Morgan Plus Four CX-T debuts at Salon Prive


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Just eight Plus Four off-roaders are planned to be built, each priced from $370,000.

Morgan has shocked its supporters and much of the sports car world by launching a £200,000 (AUD$370,000) limited-edition off-road version of its recently launched Plus Four roadster, dubbed CX-T, which is “designed explicitly for overland adventure”.

The car, which has made its public debut at Salon Privé, has a three-fold purpose, according to design chief Jon Wells, who has harboured a desire to produce an off-road Morgan for years. First, it is an opportunity to demonstrate the strength and rigidity of the new CX monocoque platform that underpins both the new-generation Plus Four and Plus Six models. Secondly, it pays homage to the historic durability of Morgan cars, demonstrated in extensive endurance trialling victories in the 112-year-old company’s earliest days. Thirdly, says Wells, it recognises the fact that many Morgan owners have tackled “extraordinary adventures” even in their standard models.

The CX-T project began in earnest early last year when one of Morgan’s new owners, Andrea Bonomi, chairman of the Italian-based Investindustrial private equity group that bought the Malvern Link concern in 2019, happened to see an illustration of an off-road Plus Four on the design department wall and asked if such a car could work.

Wells and Morgan MD Steve Morris were immediately keen on the idea, so a plan was hatched to build eight cars – several of which have already been sold to “friends” of Morgan and the investors themselves. “We don’t anticipate that the remaining cars will be without owners very long,” says Wells.

To ensure the CX-T’s capability in extreme driving, Morgan enlisted the aid of the Huddersfield-based specialist engineering firm Rally Raid UK, whose principal, Mike Jones, has built 60 Dakar vehicles for 13 events over the years – and never failed to have a finisher.

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Together, Morgan’s and Rally Raid’s engineers decided that the standard Plus Four chassis and powertrain could fit the bill, if equipped with modified Plus Six suspension arms and bushes, much bigger wheels and tyres and EXE-TC coilover suspension units, already well proven off road. Together, these measures have increased the ground clearance from a standard 120mm to 230mm.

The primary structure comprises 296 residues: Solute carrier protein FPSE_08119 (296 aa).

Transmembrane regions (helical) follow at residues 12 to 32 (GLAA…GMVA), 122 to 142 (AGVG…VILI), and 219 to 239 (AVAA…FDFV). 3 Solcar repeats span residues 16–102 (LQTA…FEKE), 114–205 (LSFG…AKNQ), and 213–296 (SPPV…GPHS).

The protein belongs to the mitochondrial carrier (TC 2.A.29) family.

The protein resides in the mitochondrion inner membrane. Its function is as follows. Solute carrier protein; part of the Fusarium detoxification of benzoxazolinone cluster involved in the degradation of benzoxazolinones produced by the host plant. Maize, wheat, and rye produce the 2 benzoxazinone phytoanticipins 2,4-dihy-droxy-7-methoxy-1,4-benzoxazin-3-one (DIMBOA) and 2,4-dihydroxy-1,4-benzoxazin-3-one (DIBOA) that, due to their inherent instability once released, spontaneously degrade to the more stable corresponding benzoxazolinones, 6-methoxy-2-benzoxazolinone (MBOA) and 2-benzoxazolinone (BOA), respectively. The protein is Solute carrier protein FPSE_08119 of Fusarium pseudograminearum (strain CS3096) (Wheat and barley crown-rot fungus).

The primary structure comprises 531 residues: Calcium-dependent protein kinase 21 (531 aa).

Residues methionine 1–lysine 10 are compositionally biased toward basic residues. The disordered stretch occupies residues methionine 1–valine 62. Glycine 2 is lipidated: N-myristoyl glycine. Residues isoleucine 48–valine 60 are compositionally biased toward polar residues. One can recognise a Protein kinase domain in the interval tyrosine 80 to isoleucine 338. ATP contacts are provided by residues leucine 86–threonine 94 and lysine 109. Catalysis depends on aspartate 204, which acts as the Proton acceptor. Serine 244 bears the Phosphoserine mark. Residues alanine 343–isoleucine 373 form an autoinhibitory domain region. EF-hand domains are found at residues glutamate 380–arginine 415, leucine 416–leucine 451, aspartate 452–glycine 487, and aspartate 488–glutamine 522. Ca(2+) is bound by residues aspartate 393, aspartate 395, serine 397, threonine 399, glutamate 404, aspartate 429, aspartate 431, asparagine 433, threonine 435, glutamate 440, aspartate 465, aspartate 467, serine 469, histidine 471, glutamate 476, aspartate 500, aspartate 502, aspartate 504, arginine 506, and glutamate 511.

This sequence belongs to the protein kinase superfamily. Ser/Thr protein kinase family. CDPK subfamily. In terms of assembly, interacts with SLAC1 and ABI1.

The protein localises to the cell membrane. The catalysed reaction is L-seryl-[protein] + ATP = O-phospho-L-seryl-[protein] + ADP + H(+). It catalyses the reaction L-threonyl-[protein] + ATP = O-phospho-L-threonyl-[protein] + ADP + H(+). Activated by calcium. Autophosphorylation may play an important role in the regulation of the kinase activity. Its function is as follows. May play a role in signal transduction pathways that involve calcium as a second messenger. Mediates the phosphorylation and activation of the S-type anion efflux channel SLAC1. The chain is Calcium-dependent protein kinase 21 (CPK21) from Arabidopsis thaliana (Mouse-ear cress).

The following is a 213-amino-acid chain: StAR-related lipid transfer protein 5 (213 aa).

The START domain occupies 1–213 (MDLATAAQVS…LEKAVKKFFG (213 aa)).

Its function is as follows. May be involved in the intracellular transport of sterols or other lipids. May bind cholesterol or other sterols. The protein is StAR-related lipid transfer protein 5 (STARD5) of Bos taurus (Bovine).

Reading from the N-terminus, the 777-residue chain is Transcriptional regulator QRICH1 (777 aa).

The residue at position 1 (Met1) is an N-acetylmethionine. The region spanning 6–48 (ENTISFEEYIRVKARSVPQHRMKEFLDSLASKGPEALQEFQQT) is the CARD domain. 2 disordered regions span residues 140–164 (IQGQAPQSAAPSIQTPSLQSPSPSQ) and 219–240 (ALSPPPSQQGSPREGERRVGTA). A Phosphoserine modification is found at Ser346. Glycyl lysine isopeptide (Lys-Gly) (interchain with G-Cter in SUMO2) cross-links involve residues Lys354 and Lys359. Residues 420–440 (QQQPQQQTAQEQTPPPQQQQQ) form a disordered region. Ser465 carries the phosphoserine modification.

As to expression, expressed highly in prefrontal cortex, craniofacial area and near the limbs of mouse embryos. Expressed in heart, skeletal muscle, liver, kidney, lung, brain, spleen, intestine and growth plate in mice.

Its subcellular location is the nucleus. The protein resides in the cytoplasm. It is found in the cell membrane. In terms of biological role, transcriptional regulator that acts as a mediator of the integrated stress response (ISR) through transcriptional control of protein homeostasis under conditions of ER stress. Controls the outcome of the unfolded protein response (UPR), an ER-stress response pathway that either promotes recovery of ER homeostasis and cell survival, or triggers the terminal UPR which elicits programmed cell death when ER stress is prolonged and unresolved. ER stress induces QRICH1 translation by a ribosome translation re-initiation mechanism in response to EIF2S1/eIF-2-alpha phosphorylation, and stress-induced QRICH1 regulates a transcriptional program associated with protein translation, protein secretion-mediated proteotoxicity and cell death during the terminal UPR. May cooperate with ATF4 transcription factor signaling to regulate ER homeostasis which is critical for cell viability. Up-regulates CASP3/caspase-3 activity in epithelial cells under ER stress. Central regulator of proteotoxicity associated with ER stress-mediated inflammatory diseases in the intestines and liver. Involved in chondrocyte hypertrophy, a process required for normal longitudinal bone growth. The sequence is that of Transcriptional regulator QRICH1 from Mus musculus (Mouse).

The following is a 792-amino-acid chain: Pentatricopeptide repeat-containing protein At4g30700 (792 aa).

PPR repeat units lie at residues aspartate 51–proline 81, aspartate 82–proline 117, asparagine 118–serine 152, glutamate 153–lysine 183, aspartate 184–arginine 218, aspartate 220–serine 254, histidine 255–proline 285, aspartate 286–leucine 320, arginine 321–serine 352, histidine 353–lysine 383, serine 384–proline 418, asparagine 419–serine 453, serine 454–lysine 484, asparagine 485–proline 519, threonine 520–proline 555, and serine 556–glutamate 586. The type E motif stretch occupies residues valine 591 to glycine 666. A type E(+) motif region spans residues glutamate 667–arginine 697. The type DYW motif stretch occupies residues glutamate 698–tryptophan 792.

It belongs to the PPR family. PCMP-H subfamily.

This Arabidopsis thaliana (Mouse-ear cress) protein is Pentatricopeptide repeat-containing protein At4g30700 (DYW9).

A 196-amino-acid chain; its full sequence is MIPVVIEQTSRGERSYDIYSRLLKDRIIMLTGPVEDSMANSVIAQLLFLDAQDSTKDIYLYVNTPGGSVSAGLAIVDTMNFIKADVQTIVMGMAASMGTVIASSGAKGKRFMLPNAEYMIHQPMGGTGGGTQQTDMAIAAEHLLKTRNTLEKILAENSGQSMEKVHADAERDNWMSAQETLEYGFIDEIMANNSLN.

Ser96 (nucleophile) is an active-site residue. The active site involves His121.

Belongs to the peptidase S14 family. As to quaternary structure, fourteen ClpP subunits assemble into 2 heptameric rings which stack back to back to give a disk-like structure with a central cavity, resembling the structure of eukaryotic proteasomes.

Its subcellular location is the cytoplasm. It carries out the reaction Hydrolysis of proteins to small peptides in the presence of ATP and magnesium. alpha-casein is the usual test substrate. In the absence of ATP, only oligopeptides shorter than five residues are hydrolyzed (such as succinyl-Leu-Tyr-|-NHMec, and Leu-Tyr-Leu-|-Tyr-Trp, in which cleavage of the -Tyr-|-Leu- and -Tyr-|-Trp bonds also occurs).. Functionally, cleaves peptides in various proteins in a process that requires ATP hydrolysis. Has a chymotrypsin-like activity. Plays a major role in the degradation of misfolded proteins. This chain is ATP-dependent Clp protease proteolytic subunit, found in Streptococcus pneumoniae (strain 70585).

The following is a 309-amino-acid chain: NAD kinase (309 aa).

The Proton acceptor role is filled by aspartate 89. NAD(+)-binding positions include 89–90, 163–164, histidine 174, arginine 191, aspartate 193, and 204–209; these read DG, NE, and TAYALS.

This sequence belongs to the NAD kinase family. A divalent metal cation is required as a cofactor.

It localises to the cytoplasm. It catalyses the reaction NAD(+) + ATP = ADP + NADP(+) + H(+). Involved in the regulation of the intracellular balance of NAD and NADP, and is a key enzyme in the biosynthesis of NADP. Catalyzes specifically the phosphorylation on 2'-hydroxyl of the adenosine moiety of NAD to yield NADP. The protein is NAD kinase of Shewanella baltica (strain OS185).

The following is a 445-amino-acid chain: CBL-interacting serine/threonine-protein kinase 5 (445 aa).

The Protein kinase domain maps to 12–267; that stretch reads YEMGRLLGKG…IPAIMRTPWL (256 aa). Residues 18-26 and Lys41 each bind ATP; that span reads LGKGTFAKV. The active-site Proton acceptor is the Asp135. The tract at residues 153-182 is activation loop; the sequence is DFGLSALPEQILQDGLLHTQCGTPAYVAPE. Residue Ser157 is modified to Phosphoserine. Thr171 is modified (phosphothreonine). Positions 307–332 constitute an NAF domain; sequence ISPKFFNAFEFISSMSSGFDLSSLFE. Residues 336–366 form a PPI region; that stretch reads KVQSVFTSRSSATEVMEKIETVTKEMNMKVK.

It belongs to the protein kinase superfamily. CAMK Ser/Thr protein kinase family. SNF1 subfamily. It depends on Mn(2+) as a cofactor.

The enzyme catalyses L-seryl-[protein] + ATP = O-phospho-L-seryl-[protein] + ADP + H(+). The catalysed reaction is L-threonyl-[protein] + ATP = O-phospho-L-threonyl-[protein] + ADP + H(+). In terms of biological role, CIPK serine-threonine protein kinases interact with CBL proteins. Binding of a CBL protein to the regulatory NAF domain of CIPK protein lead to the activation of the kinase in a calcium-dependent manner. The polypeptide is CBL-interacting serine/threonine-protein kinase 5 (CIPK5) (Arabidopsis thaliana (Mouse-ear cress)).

There is a five-piece underbody protection system, including a front impact guard, an engine guard, a rear chassis guard, a mid-section shield and a new rear undertray. The exhaust system is redesigned with its outlets in the car’s extended rear flanks, so as not to limit ground clearance.

The CX-T keeps the Plus Four’s standard two-wheel-drive set-up and its transmission is mostly standard, but it adopts a BMW xDrive electronic differential – with bespoke software – that provides three driving modes, including full locking of the diff in extreme conditions. It runs a shorter final drive ratio than standard to compensate for the much larger-diameter wheels and tyres and the wheel arches have been widened for more clearance.

The CX-T is recognisably based on the Plus Four, although it now has a bespoke composite hard-top and a prominent tubular roll-over cage and is highly modified to maximise luggage and equipment-carrying capacity. There is an internal roll cage as well, bolted to the original structure, but despite all of the additions, the all-up weight is less than 1300kg, a remarkable achievement.

The traditional sloping rear panel of the Plus Four has been replaced by bespoke side panels and an equipment rack designed to carry two spare wheels, several “ruggedised” Pelican cases, a tool box and twin petrol and water containers. All equipment has been painstakingly designed for secure carriage but also quick release. Wells and his colleagues are also designing bike racks and roof boxes to suit prospective owners’ special instructions.

Building of the eight CX-Ts has already started at Morgan’s factory at Malvern Link, Worcestershire, and all should be complete and ready for road registration by the end of the year. Morgan officials are guarded about whether more CX-Ts will be built if the model is successful, although they agree “it could happen”. Meanwhile, only three of the initial CX-T batch remain available to new owners and they are likely to be gone soon.

Steve Cropley

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